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Symptoms of Low Blood Pressure

How to identify and manage low blood pressure

Symptoms of Low Blood Pressure

High blood pressure can cause heart disease, stroke, kidney failure and other serious health problems. There are many treatments and home remedies to lower blood pressure, but what many people may not be aware of is the fact that low blood pressure is just as bad for you as high blood pressure. Many people are concerned about high blood pressure when they take their blood pressure reading and often fail to recognize abnormally low blood pressure.

Low blood pressure, also known as hypotension can affect the blood flow to the brain and other organs of the body, depriving them of oxygen and other required nutrients. This can hamper the normal functioning of the organs and if left untreated, it can cause severe irreversible damage to vital organs in your body.

Causes and Symptoms

When your blood pressure is significantly low, disrupting the blood flow to your brain and other organs, you may have symptoms like dizziness, nausea, loss of balance, blurred vision, palpitations and fainting. You may also experience some of these symptoms due to a sudden drop in blood pressure when you change positions, like standing up, or sitting upright after lying down. This condition is medically known as postural hypotension.

If your blood pressure is less than 90/60 then it is low. A normal reading is anything less than 120/80.

Sometimes, when you face an upsetting situation or hear some shocking news, your brain may respond by fainting. This may also occur if you have been in an upright position for a really long time. This condition is known as NMH or Neurally Mediated Hypotension and it happens when there is an abnormality in the reflex interaction between the heart and brain.

In some people, low blood pressure can occur after a heavy meal. This is known as postprandial hypotension and is more common in older people. This happens when the blood flow is redirected to the gastrointestinal tracts to handle the digestion of the heavy meal. Conditions of old age like Parkinson's disease and diabetes can further increase the susceptibility to this condition. Thyroid problems and Addison's disease can also trigger fluctuations in blood pressure.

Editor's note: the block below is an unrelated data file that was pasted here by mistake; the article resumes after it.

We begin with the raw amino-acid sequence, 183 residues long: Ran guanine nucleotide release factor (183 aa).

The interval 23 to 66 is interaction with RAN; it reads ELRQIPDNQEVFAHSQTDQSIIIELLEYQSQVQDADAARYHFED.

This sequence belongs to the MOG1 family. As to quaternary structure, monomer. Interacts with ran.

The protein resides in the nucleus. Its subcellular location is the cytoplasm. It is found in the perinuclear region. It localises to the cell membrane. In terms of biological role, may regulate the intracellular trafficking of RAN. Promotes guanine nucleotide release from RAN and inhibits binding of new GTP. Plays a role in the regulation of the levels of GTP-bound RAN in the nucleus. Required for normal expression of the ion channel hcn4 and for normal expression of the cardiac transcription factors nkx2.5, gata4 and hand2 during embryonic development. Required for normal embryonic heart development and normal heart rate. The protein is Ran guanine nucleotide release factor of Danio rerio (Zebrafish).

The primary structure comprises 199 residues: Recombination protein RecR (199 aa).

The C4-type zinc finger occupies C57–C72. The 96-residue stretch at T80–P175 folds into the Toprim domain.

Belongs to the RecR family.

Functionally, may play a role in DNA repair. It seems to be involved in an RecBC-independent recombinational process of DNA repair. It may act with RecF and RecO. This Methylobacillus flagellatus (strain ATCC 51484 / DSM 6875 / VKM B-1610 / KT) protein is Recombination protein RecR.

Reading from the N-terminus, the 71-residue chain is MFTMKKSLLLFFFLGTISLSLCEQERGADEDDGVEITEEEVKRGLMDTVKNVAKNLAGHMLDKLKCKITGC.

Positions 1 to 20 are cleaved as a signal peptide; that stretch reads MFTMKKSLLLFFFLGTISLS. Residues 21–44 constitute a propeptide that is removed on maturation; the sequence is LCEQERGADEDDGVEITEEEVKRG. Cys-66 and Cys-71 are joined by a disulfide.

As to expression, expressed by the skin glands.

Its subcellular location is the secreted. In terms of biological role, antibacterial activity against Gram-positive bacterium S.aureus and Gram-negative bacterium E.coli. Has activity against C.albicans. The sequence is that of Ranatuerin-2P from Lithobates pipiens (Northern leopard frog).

Dehydration can also contribute to the problem, as the rapid loss of body fluids triggers a drastic fall in blood pressure. Sometimes the medications used to treat high blood pressure can increase the risk of having hypotension. Rapid loss of blood due to severe injury also can cause the blood pressure to fall to dangerously low levels. The body then goes into shock and it can cause severe damage to vital organs.

Managing Hypotension

If you are suffering from hypotension, you can effectively manage it by making some simple adjustments to your lifestyle under the guidance of a licensed physician. Here are some helpful tips to keep in mind.

1. Include more salt in your diet. Salt helps in retaining water in your body and thereby helps with raising your blood pressure.

2. Reduce your alcohol intake. Alcohol can cause the thinning of blood, which can result in low blood pressure.

3. Drink more water when you suffer from dehydration to replenish your body fluids and maintain a healthy blood pressure.

4. To manage postural hypotension, move your legs and ankles vigorously before getting up from your bed to improve the blood circulation. This will help the pressure stay steady throughout your body. You can also wear compression stockings to prevent blood from pooling in your legs.

5. Instead of having a big meal, take a few small meals more frequently so that your stomach doesn't go into heavy-duty mode.

6. Going into shock can be fatal. If you think you may be suffering from shock, call for immediate medical attention. Apply pressure on the wound to stop the bleeding until help arrives.

7. For a healthy cardiovascular system, you can take blood pressure management supplements like TomatoMax, which is made from pure tomato extracts and is rich in antioxidants. These supplements can help in maintaining normal levels of blood pressure.

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